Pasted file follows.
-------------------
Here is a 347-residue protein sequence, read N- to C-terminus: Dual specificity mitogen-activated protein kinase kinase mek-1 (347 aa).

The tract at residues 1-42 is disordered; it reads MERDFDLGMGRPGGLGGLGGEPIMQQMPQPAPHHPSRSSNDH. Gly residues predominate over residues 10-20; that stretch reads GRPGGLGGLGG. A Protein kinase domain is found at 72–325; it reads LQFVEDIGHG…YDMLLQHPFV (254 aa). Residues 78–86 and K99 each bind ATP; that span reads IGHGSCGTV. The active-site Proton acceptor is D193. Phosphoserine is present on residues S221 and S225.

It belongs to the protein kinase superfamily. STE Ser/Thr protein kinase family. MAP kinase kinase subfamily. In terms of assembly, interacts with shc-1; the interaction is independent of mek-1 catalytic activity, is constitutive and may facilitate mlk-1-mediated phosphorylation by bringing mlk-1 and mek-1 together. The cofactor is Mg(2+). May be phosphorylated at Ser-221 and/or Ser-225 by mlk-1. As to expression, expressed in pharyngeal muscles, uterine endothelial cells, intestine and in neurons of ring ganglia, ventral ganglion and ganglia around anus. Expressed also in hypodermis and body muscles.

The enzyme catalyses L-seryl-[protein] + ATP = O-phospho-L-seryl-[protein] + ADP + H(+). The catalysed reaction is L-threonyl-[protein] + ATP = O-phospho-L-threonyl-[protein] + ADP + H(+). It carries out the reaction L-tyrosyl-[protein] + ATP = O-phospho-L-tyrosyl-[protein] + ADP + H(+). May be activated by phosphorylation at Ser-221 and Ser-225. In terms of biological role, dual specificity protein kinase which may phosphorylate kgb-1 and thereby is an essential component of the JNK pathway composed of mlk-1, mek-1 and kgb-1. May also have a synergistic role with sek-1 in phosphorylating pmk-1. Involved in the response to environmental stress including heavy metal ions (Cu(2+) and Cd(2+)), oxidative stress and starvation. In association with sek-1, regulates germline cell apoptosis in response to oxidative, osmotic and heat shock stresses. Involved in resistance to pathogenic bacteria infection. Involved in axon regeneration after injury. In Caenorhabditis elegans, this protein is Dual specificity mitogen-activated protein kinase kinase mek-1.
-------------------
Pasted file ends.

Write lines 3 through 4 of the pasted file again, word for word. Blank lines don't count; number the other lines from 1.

It belongs to the protein kinase superfamily. STE Ser/Thr protein kinase family. MAP kinase kinase subfamily. In terms of assembly, interacts with shc-1; the interaction is independent of mek-1 catalytic activity, is constitutive and may facilitate mlk-1-mediated phosphorylation by bringing mlk-1 and mek-1 together. The cofactor is Mg(2+). May be phosphorylated at Ser-221 and/or Ser-225 by mlk-1. As to expression, expressed in pharyngeal muscles, uterine endothelial cells, intestine and in neurons of ring ganglia, ventral ganglion and ganglia around anus. Expressed also in hypodermis and body muscles.

The enzyme catalyses L-seryl-[protein] + ATP = O-phospho-L-seryl-[protein] + ADP + H(+). The catalysed reaction is L-threonyl-[protein] + ATP = O-phospho-L-threonyl-[protein] + ADP + H(+). It carries out the reaction L-tyrosyl-[protein] + ATP = O-phospho-L-tyrosyl-[protein] + ADP + H(+). May be activated by phosphorylation at Ser-221 and Ser-225. In terms of biological role, dual specificity protein kinase which may phosphorylate kgb-1 and thereby is an essential component of the JNK pathway composed of mlk-1, mek-1 and kgb-1. May also have a synergistic role with sek-1 in phosphorylating pmk-1. Involved in the response to environmental stress including heavy metal ions (Cu(2+) and Cd(2+)), oxidative stress and starvation. In association with sek-1, regulates germline cell apoptosis in response to oxidative, osmotic and heat shock stresses. Involved in resistance to pathogenic bacteria infection. Involved in axon regeneration after injury. In Caenorhabditis elegans, this protein is Dual specificity mitogen-activated protein kinase kinase mek-1.